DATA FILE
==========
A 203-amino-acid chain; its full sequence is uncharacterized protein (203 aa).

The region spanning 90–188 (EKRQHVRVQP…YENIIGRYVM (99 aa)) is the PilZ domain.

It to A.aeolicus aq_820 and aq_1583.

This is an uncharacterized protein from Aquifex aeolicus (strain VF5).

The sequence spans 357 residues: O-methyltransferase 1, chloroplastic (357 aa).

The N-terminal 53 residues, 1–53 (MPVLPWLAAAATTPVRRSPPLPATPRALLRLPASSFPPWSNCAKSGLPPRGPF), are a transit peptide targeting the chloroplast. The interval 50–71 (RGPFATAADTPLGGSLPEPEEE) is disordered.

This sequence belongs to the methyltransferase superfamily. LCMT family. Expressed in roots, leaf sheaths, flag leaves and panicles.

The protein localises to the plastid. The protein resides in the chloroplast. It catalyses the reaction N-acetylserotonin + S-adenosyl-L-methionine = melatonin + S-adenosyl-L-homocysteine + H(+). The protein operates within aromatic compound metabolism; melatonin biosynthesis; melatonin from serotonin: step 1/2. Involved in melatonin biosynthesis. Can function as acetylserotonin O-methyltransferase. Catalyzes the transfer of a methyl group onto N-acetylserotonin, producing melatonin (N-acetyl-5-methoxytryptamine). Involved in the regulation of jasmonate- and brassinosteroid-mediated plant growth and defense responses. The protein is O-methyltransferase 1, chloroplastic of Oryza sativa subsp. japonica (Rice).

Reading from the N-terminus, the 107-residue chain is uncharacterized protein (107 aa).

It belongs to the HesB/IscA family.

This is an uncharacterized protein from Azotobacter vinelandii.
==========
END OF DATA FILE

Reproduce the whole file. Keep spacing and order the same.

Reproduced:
A 203-amino-acid chain; its full sequence is uncharacterized protein (203 aa).

The region spanning 90–188 (EKRQHVRVQP…YENIIGRYVM (99 aa)) is the PilZ domain.

It to A.aeolicus aq_820 and aq_1583.

This is an uncharacterized protein from Aquifex aeolicus (strain VF5).

The sequence spans 357 residues: O-methyltransferase 1, chloroplastic (357 aa).

The N-terminal 53 residues, 1–53 (MPVLPWLAAAATTPVRRSPPLPATPRALLRLPASSFPPWSNCAKSGLPPRGPF), are a transit peptide targeting the chloroplast. The interval 50–71 (RGPFATAADTPLGGSLPEPEEE) is disordered.

This sequence belongs to the methyltransferase superfamily. LCMT family. Expressed in roots, leaf sheaths, flag leaves and panicles.

The protein localises to the plastid. The protein resides in the chloroplast. It catalyses the reaction N-acetylserotonin + S-adenosyl-L-methionine = melatonin + S-adenosyl-L-homocysteine + H(+). The protein operates within aromatic compound metabolism; melatonin biosynthesis; melatonin from serotonin: step 1/2. Involved in melatonin biosynthesis. Can function as acetylserotonin O-methyltransferase. Catalyzes the transfer of a methyl group onto N-acetylserotonin, producing melatonin (N-acetyl-5-methoxytryptamine). Involved in the regulation of jasmonate- and brassinosteroid-mediated plant growth and defense responses. The protein is O-methyltransferase 1, chloroplastic of Oryza sativa subsp. japonica (Rice).

Reading from the N-terminus, the 107-residue chain is uncharacterized protein (107 aa).

It belongs to the HesB/IscA family.

This is an uncharacterized protein from Azotobacter vinelandii.